Kansas Senate Advances Constitutional Amendment Regulating Abortion
Republican lawmakers in Kansas pushed a proposed anti-abortion amendment to the state constitution through the state Senate on Wednesday even as abortion rights advocates argued that it would lead to a ban on most abortions like a measure being pursued in Tennessee.
The Kansas proposal, aimed at overturning a state Supreme Court decision last year protecting abortion rights, is modeled on a change that Tennessee voters approved in their state's constitution in 2014. Like the Tennessee amendment, the Kansas proposal would declare that the state constitution does not “secure” a right to abortion and that legislators decide how it is regulated.
The Senate's vote Wednesday evening was 28-12, with only Republicans voting yes to provide one more vote than the two-thirds majority necessary for passage. It goes next to the House, where the measure also needs a two-thirds majority for passage to get the question on the ballot for potential approval by a simple majority of voters. Abortion opponents want a vote on the measure in the state's August primary.
Anti-abortion groups and lawmakers are pitching the proposed amendment as an attempt to restore state lawmakers' long-assumed authority to regulate abortion, not ban it.
“I don't think anything radical is going to happen,” said Senate President Susan Wagle, a Wichita Republican who led anti-abortion lawmakers during a debate that lasted nearly five hours.
But the vote in Kansas came less a week after Tennessee's Republican governor, Bill Lee, announced that he would introduce legislation to ban abortion once a fetal heartbeat is detected. That can occur about six weeks into pregnancy and before many women know they're pregnant.
"We are the canary in the mine, so Kansas can just look at us,” said Francie Hunt, executive director of Tennessee Advocates for Planned Parenthood. “It has everything to do with outlawing access to safe, legal abortion altogether."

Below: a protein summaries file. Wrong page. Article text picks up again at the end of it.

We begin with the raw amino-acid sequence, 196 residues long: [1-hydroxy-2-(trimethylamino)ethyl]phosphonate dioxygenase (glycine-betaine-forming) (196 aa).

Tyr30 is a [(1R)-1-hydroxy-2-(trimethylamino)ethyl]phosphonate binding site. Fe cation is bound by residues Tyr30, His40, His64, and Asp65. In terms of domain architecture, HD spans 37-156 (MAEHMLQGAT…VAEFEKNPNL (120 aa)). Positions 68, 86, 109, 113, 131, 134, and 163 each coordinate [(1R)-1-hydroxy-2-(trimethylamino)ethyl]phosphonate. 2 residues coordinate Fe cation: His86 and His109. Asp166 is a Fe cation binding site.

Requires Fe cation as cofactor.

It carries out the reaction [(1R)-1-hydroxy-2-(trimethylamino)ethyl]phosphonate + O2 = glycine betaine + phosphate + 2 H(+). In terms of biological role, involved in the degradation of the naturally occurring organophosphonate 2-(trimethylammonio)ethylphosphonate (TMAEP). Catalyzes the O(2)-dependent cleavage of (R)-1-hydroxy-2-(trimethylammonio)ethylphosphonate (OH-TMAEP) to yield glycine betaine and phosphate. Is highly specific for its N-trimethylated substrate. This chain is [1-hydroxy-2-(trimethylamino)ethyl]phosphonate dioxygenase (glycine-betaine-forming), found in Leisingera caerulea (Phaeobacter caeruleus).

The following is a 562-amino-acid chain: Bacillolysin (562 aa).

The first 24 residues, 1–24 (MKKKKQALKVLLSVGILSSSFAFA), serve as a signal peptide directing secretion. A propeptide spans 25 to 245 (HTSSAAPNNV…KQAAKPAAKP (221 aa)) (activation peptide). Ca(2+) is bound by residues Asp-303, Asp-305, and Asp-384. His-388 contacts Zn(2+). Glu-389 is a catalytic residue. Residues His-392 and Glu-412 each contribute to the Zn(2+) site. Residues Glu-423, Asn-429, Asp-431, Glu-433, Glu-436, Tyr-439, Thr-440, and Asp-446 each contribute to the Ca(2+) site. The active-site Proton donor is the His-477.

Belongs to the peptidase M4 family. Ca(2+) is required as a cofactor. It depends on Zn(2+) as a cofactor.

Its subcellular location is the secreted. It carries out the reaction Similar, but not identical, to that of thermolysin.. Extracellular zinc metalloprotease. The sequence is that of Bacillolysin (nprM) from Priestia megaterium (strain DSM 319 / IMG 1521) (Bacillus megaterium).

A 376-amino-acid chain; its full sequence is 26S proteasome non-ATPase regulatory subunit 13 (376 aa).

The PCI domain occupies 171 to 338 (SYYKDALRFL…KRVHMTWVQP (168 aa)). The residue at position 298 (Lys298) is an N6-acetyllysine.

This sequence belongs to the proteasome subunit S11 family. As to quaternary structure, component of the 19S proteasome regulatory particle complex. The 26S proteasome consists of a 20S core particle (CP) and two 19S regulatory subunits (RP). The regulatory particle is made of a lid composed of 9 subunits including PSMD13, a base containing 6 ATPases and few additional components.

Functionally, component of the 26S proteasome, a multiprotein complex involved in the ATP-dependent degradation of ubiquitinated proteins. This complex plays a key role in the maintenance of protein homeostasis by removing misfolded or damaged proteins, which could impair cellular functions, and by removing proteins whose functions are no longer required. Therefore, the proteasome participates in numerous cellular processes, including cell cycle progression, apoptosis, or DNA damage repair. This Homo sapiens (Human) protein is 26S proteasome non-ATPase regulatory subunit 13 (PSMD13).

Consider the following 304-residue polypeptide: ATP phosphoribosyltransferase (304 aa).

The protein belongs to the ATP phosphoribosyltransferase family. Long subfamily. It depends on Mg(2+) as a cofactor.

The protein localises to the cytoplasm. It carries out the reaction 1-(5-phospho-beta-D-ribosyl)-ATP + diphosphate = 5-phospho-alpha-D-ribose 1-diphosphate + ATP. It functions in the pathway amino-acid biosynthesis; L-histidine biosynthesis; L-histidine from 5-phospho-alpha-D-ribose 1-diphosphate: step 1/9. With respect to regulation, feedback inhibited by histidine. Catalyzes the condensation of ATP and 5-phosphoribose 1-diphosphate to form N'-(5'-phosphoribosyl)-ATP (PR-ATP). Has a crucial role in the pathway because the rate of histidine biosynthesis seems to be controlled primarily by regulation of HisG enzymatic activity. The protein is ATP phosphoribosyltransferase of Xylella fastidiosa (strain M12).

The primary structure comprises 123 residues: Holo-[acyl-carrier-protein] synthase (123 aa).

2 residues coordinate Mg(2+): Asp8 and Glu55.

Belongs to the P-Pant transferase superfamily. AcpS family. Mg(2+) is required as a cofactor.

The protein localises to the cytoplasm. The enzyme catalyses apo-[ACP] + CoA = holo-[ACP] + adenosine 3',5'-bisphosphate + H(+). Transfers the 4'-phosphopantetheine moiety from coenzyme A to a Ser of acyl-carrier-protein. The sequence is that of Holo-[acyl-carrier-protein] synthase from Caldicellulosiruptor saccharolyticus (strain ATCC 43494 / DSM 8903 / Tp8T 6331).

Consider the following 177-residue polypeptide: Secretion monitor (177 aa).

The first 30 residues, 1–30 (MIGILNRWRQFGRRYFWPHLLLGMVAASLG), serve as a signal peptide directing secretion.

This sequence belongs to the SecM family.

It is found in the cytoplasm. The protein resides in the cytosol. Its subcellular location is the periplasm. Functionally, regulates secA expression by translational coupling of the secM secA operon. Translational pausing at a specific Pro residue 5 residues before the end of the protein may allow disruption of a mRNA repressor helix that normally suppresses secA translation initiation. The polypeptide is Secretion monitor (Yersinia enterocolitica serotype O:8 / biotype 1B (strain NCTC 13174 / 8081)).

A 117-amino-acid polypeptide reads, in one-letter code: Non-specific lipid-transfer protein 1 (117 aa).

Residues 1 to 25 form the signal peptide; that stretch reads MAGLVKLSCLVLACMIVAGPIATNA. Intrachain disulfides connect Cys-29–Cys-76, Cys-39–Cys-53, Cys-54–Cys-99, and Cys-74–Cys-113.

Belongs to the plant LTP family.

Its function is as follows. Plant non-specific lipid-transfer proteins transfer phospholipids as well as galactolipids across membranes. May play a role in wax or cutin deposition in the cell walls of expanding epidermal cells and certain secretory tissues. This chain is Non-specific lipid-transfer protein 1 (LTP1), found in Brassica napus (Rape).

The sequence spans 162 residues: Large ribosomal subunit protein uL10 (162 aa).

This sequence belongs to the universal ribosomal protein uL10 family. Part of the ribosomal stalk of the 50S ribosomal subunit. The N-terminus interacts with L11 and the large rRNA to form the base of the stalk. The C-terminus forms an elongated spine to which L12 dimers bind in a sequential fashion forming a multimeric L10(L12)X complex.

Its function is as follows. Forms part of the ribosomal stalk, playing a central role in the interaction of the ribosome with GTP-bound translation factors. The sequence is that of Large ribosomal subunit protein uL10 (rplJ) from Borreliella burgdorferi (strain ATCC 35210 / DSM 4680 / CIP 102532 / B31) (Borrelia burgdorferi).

Democrats tried and failed twice to add language to the proposed amendment designed to ensure that lawmakers couldn't ban abortion in cases involving rape, incest or when a woman's life is endangered by continuing a pregnancy. Wagle argued that such language could block health and safety standards for women in those situations.
But Sen. Tom Holland, a Democrat from northeast Kansas, said: “We have started down the path of trampling women's rights."
Kansas elected abortion-rights Democrat Laura Kelly governor in 2018 but the GOP-controlled Legislature has had solid anti-abortion majorities in both chambers for more than two decades. It's not clear that abortion opponents have a two-thirds majority for the proposed amendment in the House.
Abortion opponents in Kansas for years have avoided pursuing laws representing a direct challenge to the U.S. Supreme Court's historic Roe v. Wade decision in 1973, which legalized abortion nationwide. They've instead concentrated on enacting a raft of restrictions expected to withstand court challenges.
Wagle called the argument that the Kansas measure could lead to a ban on abortion a “scare tactic.”
The Kansas proposal differs from Tennessee's constitutional provision by saying that legislators' ability to regulate abortion would be “to the extent permitted” by the U.S. Constitution. Abortion foes said there's no push for a ban coming, while abortion rights advocates expect it if Roe is overturned.
The Kansas Supreme Court ruled last year that under the state's Bill of Rights, access to abortion is a “fundamental right," meaning state courts could invalidate restrictions that the federal courts would uphold. Abortion opponents fear the loss of long standing policies, such as parental notification when most minors seek abortions.
Wagle predicted that without a constitutional change, Kansas will have “unlimited abortion” because the Kansas Supreme court set “an impossible standard” for preserving restrictions.
“It is in essence writing the Legislature out of the equation,” said Republican Sen. Eric Rucker, of Topeka, an attorney.
Anti-abortion groups are insisting that the measure be placed on the primary election ballot. They argue that the question is less likely to get lost than in November, when President Donald Trump's election is on the ballot.
The smaller primary electorate generally skews more conservative, and some abortion rights advocates have said they believe the proposed amendment would fail on the November ballot.
Kansans for Life, the state's most influential anti-abortion group, urged its members in an email last week to push lawmakers not to change the election date and called any proposal to put the question on the November ballot “a poison pill.” And the Senate voted 27-13 against changing the vote to November.